We get a cursor object by calling the cursor method of connection. We can create any number of cursors. The cursor is also used to scroll through the records of the result. We have listed a complete Python program for creating the database "company" and for creating a table "employee": sql_command = "" "CREATE TABLE employee (staff_number INTEGER PRIMARY KEY, fname VARCHAR (20), lname VARCHAR (30 ), gender CHAR (1), joining DATE, birth_date DATE); "" "A note on SQL syntax: Some will have noticed that the AUTOINCREMENT field is missing in the SQLite code we use in the Python program. We defined the staff_number field as "INTEGER PRIMARY KEY". A field marked in this way automatically becomes an "autoincrement" field in SQLite3.
In other words: If a column of a table is declared as "INTEGER PRIMARY KEY", then every time someone uses NULL as input for this field, an integer number is inserted. This number is larger than the largest number previously used in this column. If the largest number so far corresponds to the value 9223372036854775807, i.e. the largest possible INT in SQLite, an unused value is selected at random.

Now we have a database with a table but there is still no data in it. To fill the table, we have to send the "INSERT" command to SQLite. For this we use the execute command again.

The following example is a fully functional program. However, you must either delete the company.db file or comment out the "DROP TABLE" command:

import sqlite3 connection = sqlite3.connect ("company.db") cursor = connection.cursor () # delete # cursor.execute ("" "DROP TABLE employee;" "") sql_command = "" "CREATE TABLE employee (staff_number INTEGER PRIMARY KEY, fname VARCHAR (20), lname VARCHAR (30), gender CHAR (1), joining DATE, birth_date DATE); "" "cursor.execute (sql_command) sql_command =" "" INSERT INTO employee (staff_number, fname, lname, gender, birth_date) VALUES (NULL, "William", "Shakespeare", "m", "1961-10-25"); "" "cursor.execute (sql_command) sql_command =" "" INSERT INTO employee (staff_number , fname, lname, gender, birth_date) VALUES (NULL, "Frank", "Schiller", "m", "1955-08-17"); "" "cursor.execute (sql_command) # never forget this, if you want the changes to be saved: connection.commit () connection.close () Of course, in most cases you will not "literally" insert the data into the SQL table. Most of the time you will have a lot of data in a data structure, e.g. a list or a dictionary, and you want to use this data as input for insert.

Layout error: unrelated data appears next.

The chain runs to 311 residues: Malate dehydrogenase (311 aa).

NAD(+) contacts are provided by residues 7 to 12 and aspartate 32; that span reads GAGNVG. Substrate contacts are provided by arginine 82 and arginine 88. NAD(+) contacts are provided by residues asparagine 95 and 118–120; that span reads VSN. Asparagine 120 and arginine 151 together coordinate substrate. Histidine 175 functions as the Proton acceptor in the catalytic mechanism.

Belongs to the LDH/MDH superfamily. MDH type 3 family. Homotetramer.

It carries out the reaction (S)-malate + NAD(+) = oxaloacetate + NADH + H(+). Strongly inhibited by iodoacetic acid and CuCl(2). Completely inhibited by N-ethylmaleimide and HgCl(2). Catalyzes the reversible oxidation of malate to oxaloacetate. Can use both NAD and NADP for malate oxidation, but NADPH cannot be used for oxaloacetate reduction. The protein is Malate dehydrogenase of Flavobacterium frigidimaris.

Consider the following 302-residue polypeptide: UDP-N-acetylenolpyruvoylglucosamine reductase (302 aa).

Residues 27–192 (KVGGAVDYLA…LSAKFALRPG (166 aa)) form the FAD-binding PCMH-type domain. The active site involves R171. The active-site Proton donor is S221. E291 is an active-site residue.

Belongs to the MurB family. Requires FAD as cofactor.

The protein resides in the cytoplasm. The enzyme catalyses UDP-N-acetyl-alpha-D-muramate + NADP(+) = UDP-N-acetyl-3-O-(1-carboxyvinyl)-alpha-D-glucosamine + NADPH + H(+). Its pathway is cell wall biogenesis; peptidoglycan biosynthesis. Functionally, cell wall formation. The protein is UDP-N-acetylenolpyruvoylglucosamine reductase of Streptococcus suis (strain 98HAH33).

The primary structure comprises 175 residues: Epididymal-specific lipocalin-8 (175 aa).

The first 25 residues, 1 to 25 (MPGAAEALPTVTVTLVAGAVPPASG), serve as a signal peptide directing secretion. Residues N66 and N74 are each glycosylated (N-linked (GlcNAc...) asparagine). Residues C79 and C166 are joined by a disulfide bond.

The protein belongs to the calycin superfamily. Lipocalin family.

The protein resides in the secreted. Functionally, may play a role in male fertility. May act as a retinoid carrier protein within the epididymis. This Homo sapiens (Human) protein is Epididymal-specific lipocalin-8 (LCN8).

In the following example we assume that the database company.db and an "employee" table already exist. We use the data from the staff_data list in our INSERT statements: import sqlite3 connection = sqlite3.connect ("company.db") cursor = connection.cursor () staff_data = [("William", "Shakespeare", "m", "1961-10-25"), ("Frank", "Schiller", "m", "1955-08-17"), ("Jane", "Wall", "f", "1989-03-14 ")] for p in staff_data: format_str =" "" INSERT INTO employee (staff_number, fname, lname, gender, birth_date) VALUES (NULL, "{first}", "{last}", "{gender}", " {birthdate} ");" "" sql_command = format_str.format (first = p [0], last = p [1], gender = p [2], birthdate = p [3]) cursor.execute (sql_command)
Now we want to query our employee table:

import sqlite3 connection = sqlite3.connect ("company.db") cursor = connection.cursor () cursor.execute ("SELECT * FROM employee") print ("fetchall:") result = cursor.fetchall () for r in result : print (r) cursor.execute ("SELECT * FROM employee") print ("\ nfetch one:") res = cursor.fetchone () print (res) If we start this program, which we call "sql_company_query.py" saved, we get the following result depending on the data actually contained:

$ python3 sql_company_query.py fetchall: (1, 'William', 'Shakespeare', 'm', None, '1961-10-25') (2, 'Frank', 'Schiller', 'm', None, ' 1955-08-17 ') (3,' Bill ',' Windows ',' m ', None,' 1963-11-29 ') (4,' Esther ',' Wall ',' m ', None,' 1991-05-11 ') (5,' Jane ',' Thunder ',' f ', None,' 1989-03-14 ') fetch one: (1,' William ',' Shakespeare ',' m ', None, '1961-10-25')